Björn Steinz is currently being featured as part of the Czech Press Photo exhibition held at the National Museum! The Czech Press Photo is an annual photography competition showcasing winning photographs, selected pieces from the 26th collection, and the winning piece of the Prague Grant. For those of you who don’t know, The Prague Grant known informally as the “Mayors Grant”, is a year-long creative scholarship. The grant is a testimony to current transformations of Prague as a city and society. 

This years’ CPP exhibition represents something truly unique- The Pandemic. The 2020 competition categories included: News, Reportage, Everyday Life, Art and Culture, Sport, Portrait, Man and the Environment. We asked Björn to give us insight into his works that are on display.

What pieces of work are featured? Why these pieces specifically? 
There are 4 images featured in the Czech Press Photo exhibition from a series I called “un·vor·her·seh·bar” (German) which translated to English means “unpredictable” and it’s a “visual essay” about fear, love, and loss. This series is about my parents and is the most personal work I’ve ever done. My father had a stroke in January and was supposed to come home after rehab for home care. I left Prague on the 11th of  March last year and two days later the borders of Czech and Germany were closed. I stayed for 2 months to help my mother with nursing my father at home. That was the first time in 27 years that I lived in the place where I had grown up. The Covid-19 pandemic and the subsequent restrictions made everything a lot more complicated. The camera became a therapeutic tool for me to cope with the situation and I documented the last months of my father’s life and my parents being together. He left us a few weeks later after further health complications that were unrelated to the virus.

What are you currently working on?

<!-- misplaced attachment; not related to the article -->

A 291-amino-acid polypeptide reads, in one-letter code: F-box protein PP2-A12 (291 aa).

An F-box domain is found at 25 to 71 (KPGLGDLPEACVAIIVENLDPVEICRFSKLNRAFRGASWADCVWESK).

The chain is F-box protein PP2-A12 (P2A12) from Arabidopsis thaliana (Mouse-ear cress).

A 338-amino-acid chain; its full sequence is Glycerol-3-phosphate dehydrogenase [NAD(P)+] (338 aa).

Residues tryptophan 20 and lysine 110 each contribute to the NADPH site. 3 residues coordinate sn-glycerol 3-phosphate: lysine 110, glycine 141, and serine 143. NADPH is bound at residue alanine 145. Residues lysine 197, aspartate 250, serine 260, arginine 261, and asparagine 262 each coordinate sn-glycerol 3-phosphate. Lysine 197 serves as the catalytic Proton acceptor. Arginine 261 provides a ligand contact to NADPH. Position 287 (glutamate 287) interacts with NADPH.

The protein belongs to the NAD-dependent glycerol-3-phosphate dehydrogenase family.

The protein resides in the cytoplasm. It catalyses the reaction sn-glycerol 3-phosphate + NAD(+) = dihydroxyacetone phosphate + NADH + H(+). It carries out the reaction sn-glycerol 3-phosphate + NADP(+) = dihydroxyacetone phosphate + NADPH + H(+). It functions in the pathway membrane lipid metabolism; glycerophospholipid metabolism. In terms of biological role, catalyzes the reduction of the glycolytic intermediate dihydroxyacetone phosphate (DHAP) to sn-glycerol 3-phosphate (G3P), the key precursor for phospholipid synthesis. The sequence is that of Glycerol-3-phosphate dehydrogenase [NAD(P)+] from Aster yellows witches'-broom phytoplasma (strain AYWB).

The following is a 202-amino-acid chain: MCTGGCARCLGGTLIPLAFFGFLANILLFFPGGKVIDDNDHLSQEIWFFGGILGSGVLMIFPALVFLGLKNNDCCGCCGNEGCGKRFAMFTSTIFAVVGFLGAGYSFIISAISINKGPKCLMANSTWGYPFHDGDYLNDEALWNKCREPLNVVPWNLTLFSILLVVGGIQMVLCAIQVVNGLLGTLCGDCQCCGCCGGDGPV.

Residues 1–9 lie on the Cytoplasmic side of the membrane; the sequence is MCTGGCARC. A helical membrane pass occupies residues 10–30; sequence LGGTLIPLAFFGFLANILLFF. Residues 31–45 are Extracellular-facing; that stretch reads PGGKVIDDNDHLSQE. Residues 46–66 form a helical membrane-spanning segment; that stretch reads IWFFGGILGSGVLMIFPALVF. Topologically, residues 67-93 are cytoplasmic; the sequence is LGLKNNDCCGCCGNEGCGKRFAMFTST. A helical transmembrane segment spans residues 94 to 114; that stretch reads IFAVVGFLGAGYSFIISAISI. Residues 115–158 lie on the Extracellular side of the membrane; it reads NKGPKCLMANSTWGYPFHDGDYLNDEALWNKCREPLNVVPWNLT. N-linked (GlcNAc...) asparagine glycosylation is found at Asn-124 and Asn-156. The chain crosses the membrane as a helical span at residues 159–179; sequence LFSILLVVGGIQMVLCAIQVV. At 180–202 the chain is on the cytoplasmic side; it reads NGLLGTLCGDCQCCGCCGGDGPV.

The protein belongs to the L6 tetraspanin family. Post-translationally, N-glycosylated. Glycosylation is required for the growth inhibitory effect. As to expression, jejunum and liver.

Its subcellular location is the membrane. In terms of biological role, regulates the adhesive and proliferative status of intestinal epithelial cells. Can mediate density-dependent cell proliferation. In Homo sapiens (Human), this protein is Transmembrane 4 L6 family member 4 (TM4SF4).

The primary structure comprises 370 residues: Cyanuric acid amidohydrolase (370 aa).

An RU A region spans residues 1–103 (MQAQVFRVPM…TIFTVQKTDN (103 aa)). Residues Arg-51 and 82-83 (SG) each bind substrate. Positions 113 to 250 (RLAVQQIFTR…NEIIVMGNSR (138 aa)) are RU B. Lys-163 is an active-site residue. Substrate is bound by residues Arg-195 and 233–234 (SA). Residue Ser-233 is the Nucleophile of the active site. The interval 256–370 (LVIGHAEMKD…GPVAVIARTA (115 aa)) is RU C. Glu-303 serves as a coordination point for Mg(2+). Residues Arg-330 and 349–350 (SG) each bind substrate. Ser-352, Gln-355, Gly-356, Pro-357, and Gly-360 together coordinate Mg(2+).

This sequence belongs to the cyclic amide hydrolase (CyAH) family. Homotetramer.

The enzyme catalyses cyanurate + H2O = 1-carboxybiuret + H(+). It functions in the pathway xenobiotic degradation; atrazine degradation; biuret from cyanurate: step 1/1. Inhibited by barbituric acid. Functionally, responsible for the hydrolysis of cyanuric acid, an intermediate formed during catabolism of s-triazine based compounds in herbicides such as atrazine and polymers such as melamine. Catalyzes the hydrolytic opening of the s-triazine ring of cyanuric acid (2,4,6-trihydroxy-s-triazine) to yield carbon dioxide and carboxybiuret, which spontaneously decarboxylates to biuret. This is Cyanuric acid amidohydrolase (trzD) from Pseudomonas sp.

Two weeks ago, I received a grant for a new project I will begin this summer about the border areas in-between the Czech Republic and Germany – the “Sudetenland”. I am a German citizen who has been living in the Czech Republic for the last 27 years while the roots of my family history from my fathers’ side are in Teplice where he was born. He was forced to leave as a 4-year-old child in 1946 when most Sudeten Germans had to leave Czechoslovakia. I am tracking my familys’ history in the archives and will include that history in a documentary about the area in today’s world.

How has the pandemic affected your profession as a photographer?
The pandemic changed my professional life a lot, as for everybody else during the last year. A  photographer can not just work from a home office and for a while, the restrictions for traveling and meeting people made it impossible to work as I did before. Later down the line, there were no assignments anymore. Everything was completely “locked down”.

How has COVID-19 brought out your creativity in approach to personal, and AAU course-related, photography?
I started to think about new ideas and concepts which I am personally interested in and I will start “when all this is over”. I also dived very deeply into my archive by scanning negatives from the time when photography was still “analog”. My first job as a photographer was for the local newspaper in my hometown, Oberursel, which published 3 times a week – I worked for them from 1988 until 1994. I photographed around 20,000 negatives that had never been edited and put into a different context other than pure visualization such as “handshakes” or the “opening of the carnival season”. For me, it is now a documentary about Germany in the ’90s, my youth, and how we all changed. The images are such a pleasure to look at, you won’t find a single smartphone or massive flat-screen TV… just life uninterrupted. The work should be completed and edited by next year for a book and exhibition in my hometown. Furthermore, I am planning to continue my work about 5 different Roma settlements in east Slovakia and the work about the refugee child “Elvis” in Bosnia.

By means of teaching it was a very heavy change for all of us at AAU – students and teachers. In Documentary Photography, we created “The Ballad Of Quarantine” to showcase works and it has been running since March 2020. By now we have 420 images online plus all finals. The work presented reflects a very special time, paying homage to all the changes that the virus brought to us. All of this is from the perspective of AAU students who documented their lives wherever they were throughout the pandemic. This is a huge treasure in my opinion and we hope we do something with this, ideally a book or at least a catalog and an exhibition!

You can check out Björn’s personal works through his archive or via Instagram.